Pathfinder Baptism for Three Modern-day Pioneers

The obstacles to their faith were real. In the face of ridicule, social isolation, rejection, frustration, anxieties, and lack of a local church, these youth were not displaced.

Dagenham Eagles Pathfinders and their leaders were buoyed up to celebrate and recognize three events: the 25th anniversary of Women's Ministries, Black Adventist History, and the 70th annual Pathfinder Baptism and Investiture Celebrations.

Kerina Jean Pierre, mother of three and a Master Guide in waiting, in her keynote message entitled “Reconciled—Where I Belong”, shared, through the lens of her personal story as a black single parent, her challenges and how she overcame, not only speaking truth to uplift herself but also empower others to be “reconciled” with their past, present, and future.

Quoting a prolific writer, Kerina asserted:

"In reviewing our history, having traveled over every step of advance, to our present standing, I can say praise God! I can see what God has wrought. I am filled with astonishment, and with confidence in Christ as my Leader—my Pathfinder, my Master Guide. Reconciled to Christ, 'we have nothing to fear for the future, except as we shall forget the way the Lord has led us, and His teaching in our past history', which is our story."

Kerina's presentation, which included the term, “Three Hidden Pioneers”, unveiled a deeper truth as part of the 70th Pathfinder Celebration. She said, "In the hall of fame stands three hidden 'black' pioneers: Charles Kinney, known as the father of black Adventism; Anna Knight, self-disciplined and self-starter with no formal education who later gained a degree in nursing; third, Martha Byington, the first Adventist homeschool teacher and the founder of the Dorcas Society (later renamed Community Services). Each of these Adventist pioneers was contrasted to three modern black pioneers that may have been hidden from the world.

For two years, Elijah was our Adventurer of the Year and top ADRA champion. Like our black Adventist forefather, Charles Kinney, Elijah will leave a hallmark of change in his home, school, and community. When faced with a parental directive to go shopping on the Sabbath, with moral courage, Elijah prayerfully asserted:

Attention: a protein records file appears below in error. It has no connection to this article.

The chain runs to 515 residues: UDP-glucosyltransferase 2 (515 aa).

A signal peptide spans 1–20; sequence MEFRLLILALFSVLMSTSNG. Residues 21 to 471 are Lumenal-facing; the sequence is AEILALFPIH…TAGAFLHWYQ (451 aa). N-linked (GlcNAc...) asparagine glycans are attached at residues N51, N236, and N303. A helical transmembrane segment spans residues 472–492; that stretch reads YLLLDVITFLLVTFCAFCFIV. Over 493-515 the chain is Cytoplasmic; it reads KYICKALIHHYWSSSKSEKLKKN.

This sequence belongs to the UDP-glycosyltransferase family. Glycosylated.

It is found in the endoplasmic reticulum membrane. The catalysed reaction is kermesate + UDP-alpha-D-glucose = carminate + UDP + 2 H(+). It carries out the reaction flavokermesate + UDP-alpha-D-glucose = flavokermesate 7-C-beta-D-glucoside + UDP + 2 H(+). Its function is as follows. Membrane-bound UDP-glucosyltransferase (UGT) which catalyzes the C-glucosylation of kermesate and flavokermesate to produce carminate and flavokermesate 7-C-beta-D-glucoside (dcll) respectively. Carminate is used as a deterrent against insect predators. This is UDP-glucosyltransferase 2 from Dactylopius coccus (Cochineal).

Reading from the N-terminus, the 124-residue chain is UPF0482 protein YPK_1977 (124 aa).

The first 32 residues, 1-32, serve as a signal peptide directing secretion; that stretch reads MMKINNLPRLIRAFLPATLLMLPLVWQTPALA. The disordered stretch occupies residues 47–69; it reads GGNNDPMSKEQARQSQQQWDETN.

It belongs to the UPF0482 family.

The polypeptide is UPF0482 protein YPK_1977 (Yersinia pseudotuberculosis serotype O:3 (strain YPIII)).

"The Sabbath is a holy day of rest. Six days thou shalt do all thy work and labor. God rested from all His works, so we too must rest from our work." He went on to say, "the Sabbath is not for going to shops, buying and selling and doing what we want but instead involves spending time, listening, speaking and learning about God in the Bible, so together with God we can build an eternal relationship."

Naomi, like Martha Byington, was the first daughter of her parents. As a ranger, she was tested to practically demonstrate her faith to four of her friends. Determined, Naomi developed a WhatsApp discussion group during the lockdown and later became a co-founder of a community group called “Talking Point”. Resourcefully, Naomi, also an Adventurer and ADRA champion, independently coordinated, prepared, shared, and taught her non-Adventist school friends Bible in the summer. One day, convicted by what she was passionately sharing, she said to her friends, "I don't know about you, but when all this pandemic is over, I am going to be baptized." On 23 September, she wrote, "Can I be baptized in Clacton on Sea on 17 October if possible please?"

Zipporah was Dagenham Eagles’ first female Adventurer. As a modern-day Anna Knight, Zaporah developed a love for Adventurers and Pathfinders at age two.Zipporah has an iron will and steel resolve that characterize her faith.

Self-taught, Zaporah studied how to read the Bible, cementing her choice to be baptized at an early age. With the help of the Holy Spirit, she grew to understand how to listen to God speaking when reading from printed Adventist literature.

Black History Month, 2020, unveiled these three ordinary youths, exemplary and extraordinary, in moral courage, persuasion, and inspiration. Faced with the closure of schools and exam uncertainty, these modern-day pioneers soldiered on, studying their Bibles to show themselves approved unto God.

The obstacles to their faith were real. In the face of ridicule, social isolation, rejection, frustration, anxieties, and lack of a local church, these youth were not displaced when faced with no assurance to secure a seafront baptism in Clacton on Sea.

Where man said "no", they prayed on, and God said, "go." Inspired by SEC President Pastor {First name} Osei's weekly news update, featuring Lewisham Adventist Church baptisms, with moral courage, these Pathfinders seized the opportunity for their dream: a Pathfinder baptism.

Dagenham Eagles COVID-19 pioneers found extraordinary faith and creative ways, with the help of Pastor Dejan, to follow Jesus. As icons of faith, they are an inspiration and confirmation that young people “reconciled can belong to Jesus, not just for 2020 but for eternity.”

With special thanks to Elder Tony Drummond, Pastor Dejan Stojkovic (BUC Youth, Teens, and Pathfinder Director), in consultation with our host, Pastor Ampofo, and the Lewisham Board, a venue was sourced. Special thanks also to Stephen Gordon and his family for live streaming, supported by the Dagenham Eagles Drum Corps.

Thanks to God for our black Adventist Pathfinder history and the Dagenham Eagles family for being enablers of moral courage. 

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